Dr. Cunningham: I hope to make a statement on the first annual report on drugs shortly. The hon. Lady is certainly right to say that the baseline information throughout this aspect of policy is exceedingly fragile. Some of it, as she implied, is not particularly reliable. That is why we are using some of the money in the drugs programme to create databases in which we can have confidence. With the £76 million that the Prison Service has been allocated, as I mentioned earlier, it is working closely with the Home Office, the probation service and the police to try to improve the situation in prisons. The hon. Lady is right to say that we need to do much better than we have done in the past.

Mr. Robin Corbett (Birmingham, Erdington): Although every step should be taken to deter staff and visitors to prisons from bringing in drugs, does my right hon. Friend agree that the problem starts earlier, at ports of entry? How does he react to complaints that those manning controls at our ports have neither enough staff nor the right equipment to do that job as effectively as they would wish?

Dr. Cunningham: My hon. Friend is right to say that Customs and Excise is an important part of our defences against the importation of illegal drugs. It is a matter of record that between 1989 and 1996, 500 front-line members of Customs and Excise were cut from the service. When we came to office, we took action to prevent a further reduction of 300 Customs and Excise officers. In the comprehensive spending review, my right hon. Friend the Chancellor of the Exchequer provided an increase in support for Customs and Excise, precisely because it has such an important role to play in these matters.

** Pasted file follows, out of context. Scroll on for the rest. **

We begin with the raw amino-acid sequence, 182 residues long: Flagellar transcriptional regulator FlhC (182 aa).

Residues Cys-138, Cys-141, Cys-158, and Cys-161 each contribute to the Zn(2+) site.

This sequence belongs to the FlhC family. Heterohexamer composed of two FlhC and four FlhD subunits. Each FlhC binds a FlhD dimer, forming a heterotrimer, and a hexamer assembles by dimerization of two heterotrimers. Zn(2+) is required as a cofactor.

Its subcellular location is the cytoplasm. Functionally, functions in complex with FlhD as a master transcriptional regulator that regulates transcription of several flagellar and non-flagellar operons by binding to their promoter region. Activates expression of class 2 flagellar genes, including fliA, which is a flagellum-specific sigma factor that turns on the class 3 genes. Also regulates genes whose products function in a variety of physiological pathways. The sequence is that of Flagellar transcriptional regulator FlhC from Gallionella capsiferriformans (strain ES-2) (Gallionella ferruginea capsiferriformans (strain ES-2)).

Mr. Humfrey Malins (Woking): The Select Committee on Home Affairs is conducting an inquiry into drugs in prisons. We recognise that it is an extremely serious problem. A number of prisons are doing some good work. Will the right hon. Gentleman comment on three possible remedies--first, sniffer dogs in all our prisons; secondly, the appropriate equipment for screening all staff and visitors to prisons; and thirdly, suitable punishments for all visitors who are found to be bringing drugs into our prisons?

Dr. Cunningham: Prison governors are taking new initiatives and introducing new measures to control a serious problem, as the hon. Gentleman points out. I will study the recommendations of the Home Affairs

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Committee with interest, but principally it will be for my right hon. Friend the Home Secretary to respond. I will consider with him the specific issues that the hon. Gentleman raised.